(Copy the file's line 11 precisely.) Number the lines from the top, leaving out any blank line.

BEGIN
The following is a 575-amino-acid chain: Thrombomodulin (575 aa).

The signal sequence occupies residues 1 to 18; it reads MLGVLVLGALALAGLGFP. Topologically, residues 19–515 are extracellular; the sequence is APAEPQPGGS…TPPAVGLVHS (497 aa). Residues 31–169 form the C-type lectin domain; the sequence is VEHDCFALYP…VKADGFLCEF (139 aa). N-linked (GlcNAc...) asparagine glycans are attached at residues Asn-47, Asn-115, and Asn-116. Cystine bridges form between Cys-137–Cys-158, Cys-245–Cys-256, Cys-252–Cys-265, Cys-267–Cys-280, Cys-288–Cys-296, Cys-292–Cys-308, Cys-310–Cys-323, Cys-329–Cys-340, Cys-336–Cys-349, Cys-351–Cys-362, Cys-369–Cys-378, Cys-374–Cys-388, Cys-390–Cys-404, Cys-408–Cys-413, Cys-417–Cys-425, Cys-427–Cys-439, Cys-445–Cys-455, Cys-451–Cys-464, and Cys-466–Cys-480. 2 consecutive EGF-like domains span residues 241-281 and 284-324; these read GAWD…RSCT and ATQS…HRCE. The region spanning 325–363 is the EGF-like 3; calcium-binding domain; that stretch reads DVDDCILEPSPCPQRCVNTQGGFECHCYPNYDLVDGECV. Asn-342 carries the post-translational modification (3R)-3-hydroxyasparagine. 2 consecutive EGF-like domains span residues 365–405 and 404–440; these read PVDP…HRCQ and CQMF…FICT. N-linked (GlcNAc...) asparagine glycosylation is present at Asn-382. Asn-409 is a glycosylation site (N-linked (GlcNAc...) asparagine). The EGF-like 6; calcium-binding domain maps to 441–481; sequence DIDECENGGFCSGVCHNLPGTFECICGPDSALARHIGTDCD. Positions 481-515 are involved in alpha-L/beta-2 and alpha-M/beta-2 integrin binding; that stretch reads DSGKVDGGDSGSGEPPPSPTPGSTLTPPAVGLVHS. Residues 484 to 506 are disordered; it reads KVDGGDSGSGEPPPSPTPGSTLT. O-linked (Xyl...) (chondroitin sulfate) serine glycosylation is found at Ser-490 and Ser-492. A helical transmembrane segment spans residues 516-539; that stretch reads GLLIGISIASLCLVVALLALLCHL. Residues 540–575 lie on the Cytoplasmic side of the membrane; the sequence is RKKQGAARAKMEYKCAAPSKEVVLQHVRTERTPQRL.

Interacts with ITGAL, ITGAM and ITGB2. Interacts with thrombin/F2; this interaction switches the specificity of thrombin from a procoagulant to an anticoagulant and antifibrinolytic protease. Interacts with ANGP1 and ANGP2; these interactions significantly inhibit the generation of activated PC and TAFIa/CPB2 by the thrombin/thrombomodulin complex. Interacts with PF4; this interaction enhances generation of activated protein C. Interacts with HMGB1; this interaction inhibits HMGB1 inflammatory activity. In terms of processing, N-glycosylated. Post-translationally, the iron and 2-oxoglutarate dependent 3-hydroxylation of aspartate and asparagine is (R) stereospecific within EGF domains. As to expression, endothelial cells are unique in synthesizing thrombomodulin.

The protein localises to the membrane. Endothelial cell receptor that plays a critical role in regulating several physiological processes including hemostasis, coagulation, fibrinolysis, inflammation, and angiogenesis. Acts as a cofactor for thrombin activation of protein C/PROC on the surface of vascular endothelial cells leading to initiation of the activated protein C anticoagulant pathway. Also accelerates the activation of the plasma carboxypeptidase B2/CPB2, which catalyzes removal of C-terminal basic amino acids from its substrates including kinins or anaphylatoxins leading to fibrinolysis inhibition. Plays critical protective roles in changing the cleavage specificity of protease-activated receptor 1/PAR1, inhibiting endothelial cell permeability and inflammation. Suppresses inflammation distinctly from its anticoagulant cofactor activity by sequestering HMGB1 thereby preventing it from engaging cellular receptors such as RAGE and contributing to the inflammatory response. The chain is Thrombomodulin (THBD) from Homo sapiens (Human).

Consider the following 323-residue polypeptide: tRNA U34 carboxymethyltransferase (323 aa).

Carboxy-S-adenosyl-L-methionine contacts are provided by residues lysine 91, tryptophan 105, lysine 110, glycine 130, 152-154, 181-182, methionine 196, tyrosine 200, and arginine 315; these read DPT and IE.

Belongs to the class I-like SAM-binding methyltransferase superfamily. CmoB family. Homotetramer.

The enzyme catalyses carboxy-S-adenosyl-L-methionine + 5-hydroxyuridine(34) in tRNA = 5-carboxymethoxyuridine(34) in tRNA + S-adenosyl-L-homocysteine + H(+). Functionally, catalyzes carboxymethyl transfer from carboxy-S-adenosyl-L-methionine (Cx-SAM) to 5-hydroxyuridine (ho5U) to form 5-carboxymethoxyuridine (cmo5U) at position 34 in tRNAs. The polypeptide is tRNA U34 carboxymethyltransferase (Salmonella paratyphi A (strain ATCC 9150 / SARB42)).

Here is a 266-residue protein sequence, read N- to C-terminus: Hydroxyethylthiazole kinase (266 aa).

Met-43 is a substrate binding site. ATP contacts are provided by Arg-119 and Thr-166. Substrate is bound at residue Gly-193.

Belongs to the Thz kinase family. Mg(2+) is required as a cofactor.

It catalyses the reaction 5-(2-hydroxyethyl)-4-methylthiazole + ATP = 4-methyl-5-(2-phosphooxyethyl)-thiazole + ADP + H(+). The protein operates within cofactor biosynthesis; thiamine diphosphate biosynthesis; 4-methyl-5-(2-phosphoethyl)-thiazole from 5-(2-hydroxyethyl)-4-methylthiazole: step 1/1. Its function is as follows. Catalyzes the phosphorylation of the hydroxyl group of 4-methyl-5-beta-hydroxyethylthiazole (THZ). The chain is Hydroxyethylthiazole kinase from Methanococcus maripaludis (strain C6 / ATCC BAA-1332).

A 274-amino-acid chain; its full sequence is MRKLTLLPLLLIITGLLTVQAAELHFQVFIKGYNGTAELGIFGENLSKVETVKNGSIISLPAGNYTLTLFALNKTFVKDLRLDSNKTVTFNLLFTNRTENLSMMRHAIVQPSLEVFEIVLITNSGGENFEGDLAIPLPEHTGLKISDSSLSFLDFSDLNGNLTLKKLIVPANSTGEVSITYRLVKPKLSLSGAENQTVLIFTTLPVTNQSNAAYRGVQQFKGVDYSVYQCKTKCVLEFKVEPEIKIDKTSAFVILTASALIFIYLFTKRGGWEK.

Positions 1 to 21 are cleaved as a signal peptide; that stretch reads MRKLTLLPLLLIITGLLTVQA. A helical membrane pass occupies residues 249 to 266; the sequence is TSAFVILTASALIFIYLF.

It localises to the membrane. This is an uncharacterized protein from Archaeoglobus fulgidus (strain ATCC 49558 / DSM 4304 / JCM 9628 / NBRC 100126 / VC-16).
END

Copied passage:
Belongs to the Thz kinase family. Mg(2+) is required as a cofactor.